Yesterday’s post was partly inspired by my reading David Chandler’s 2014 book Resilience: The Governance of Complexity. My daughter recommended it and it has occupied me on a series of flights from Mumbai to San Deigo by way of Heathrow and Dallas. Both connections were fraught with time delays so I ended up without sufficient charge on the MacBook to clear email and read instead. No bad thing and I might institute a new rule for flights that involves reading rather than processing emails.
Now I always get nervous when people rush up to to me after a presentation and say something along the lines of that was brilliant its what I have been saying for years. My general experience of this statement is bad in that my own ideas are been suborned to support something that is clearly other. So the fact that my reaction on reading Chandler’s book was similar is making me cautious! That said the essence of his argument is what I started to say over sixteen years ago, namely that top down intervention to achieve a desired future state is not only undesirable it is a priori problematic at least, counter productive at worst.
He argues that in the context of regime change or peace and reconciliation we have moved through two stages and are entering a third:
His third point matches the approach I started to develop over sixteen years ago and which we can take on to an extra level of sophistication with SenseMaker®. By capturing the stories from local communities using the people themselves as agents of capture we see what patterns of possibility emerge that we can nudge with small safe-to-fail experiments to allow a sustainable and culturally relevant solution to emerge. Those will be local. Our notions of democracy in the UK are mediated by a history that starts with the De Montfort rebellion which first restricted the powers of the King which was further developed in the Commonwealth of Cromwell and then in the various 19th Century Reform Acts. The US builds on that in part as well but with the key difference of a formal declaration based on a specific political ideology which was dominant at the time. Those systems were a product of local interaction over time, not the imposition of a pre-determined model.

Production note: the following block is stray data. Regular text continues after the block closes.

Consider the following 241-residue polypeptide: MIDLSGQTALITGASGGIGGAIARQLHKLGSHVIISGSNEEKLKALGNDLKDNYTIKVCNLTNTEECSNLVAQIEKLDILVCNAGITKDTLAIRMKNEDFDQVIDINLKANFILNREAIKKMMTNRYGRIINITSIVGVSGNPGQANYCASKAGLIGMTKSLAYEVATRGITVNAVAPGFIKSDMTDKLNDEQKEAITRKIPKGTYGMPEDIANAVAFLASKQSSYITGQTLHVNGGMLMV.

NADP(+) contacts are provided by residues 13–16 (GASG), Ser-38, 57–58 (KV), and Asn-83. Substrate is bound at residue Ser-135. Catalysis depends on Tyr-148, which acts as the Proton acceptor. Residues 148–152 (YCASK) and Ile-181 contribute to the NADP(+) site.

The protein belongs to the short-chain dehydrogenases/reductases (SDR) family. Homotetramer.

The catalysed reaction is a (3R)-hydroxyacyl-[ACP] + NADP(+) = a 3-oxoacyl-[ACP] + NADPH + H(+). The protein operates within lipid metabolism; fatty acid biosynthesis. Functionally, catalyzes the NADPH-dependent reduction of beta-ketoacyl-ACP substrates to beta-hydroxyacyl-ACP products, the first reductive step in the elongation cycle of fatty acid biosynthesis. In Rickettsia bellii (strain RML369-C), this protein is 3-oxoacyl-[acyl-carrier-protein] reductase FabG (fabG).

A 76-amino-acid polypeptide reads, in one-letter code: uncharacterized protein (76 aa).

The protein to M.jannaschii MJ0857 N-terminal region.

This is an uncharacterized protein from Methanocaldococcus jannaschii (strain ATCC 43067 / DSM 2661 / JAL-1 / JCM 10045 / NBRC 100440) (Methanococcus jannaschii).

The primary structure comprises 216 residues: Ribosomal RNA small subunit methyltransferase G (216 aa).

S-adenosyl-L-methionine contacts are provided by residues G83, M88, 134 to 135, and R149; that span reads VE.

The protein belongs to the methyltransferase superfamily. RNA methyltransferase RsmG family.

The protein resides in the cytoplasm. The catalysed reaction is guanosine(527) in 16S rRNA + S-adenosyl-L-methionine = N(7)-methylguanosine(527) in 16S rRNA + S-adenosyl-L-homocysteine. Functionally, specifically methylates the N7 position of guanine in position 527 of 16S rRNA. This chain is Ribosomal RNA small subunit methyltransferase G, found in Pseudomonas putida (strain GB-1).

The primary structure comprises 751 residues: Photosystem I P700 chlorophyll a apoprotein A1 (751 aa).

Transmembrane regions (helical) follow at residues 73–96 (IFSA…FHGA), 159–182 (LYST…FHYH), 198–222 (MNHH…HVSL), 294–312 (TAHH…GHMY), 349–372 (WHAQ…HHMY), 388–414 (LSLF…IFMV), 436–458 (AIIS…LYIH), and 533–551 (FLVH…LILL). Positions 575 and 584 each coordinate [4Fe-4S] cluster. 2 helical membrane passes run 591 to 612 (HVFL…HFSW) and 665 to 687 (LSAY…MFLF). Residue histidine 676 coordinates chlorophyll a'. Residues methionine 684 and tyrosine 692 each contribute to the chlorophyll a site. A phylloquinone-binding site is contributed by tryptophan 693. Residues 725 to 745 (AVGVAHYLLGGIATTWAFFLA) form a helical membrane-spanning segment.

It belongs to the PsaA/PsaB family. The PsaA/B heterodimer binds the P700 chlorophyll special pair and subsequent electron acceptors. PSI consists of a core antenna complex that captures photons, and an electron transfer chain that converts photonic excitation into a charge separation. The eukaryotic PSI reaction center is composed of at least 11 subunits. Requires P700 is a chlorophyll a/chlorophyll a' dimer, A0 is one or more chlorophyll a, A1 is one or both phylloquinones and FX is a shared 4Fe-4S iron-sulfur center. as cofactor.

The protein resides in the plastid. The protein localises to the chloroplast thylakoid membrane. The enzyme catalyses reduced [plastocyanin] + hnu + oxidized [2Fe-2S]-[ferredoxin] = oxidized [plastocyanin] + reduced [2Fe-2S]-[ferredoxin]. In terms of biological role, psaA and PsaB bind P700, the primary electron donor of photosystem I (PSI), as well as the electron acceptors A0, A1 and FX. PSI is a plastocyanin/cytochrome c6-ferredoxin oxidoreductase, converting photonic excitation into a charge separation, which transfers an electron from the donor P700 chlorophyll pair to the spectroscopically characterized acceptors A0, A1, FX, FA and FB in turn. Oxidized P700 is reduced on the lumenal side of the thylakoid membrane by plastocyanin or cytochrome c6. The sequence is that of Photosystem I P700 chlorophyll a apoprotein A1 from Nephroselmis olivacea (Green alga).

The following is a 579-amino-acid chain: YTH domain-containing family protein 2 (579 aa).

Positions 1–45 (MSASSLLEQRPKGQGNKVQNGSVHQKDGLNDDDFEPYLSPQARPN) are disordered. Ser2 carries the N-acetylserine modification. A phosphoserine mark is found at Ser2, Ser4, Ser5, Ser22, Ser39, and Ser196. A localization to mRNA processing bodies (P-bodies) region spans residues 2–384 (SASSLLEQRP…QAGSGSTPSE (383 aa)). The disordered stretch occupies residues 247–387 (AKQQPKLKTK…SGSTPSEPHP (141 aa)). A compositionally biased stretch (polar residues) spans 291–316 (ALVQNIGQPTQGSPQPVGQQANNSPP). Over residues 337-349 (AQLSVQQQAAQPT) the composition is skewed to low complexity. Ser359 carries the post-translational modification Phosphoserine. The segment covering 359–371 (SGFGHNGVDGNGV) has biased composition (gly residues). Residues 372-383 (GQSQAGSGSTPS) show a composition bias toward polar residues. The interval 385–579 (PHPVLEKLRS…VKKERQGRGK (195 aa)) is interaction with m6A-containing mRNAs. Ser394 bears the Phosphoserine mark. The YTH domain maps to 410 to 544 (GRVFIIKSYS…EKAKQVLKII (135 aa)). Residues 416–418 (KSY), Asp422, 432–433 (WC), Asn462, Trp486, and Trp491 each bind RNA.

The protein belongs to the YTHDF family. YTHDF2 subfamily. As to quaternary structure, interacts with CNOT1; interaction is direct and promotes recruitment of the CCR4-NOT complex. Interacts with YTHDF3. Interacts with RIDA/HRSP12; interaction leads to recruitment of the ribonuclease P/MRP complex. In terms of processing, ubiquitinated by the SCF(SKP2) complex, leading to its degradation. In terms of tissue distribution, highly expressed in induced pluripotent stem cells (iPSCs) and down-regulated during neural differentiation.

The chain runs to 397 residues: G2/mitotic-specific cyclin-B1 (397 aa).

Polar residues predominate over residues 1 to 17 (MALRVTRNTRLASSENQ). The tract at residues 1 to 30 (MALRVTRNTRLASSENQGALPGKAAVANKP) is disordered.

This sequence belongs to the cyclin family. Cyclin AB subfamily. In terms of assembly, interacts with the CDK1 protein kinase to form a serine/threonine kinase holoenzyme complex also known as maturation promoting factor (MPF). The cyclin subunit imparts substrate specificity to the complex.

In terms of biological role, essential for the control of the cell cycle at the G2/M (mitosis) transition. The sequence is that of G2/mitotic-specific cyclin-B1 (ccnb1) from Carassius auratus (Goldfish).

This is not only government it is also the way of all legitimate organisational change. Changing the constraints to allow the emergence of contextually appropriate practice within a locale. We can design an architecture (as long as we realise it is brown not green field approaches which are needed), but then within that architecture or constraint framework we need to allow sustainable patterns of local behaviour to emerge.
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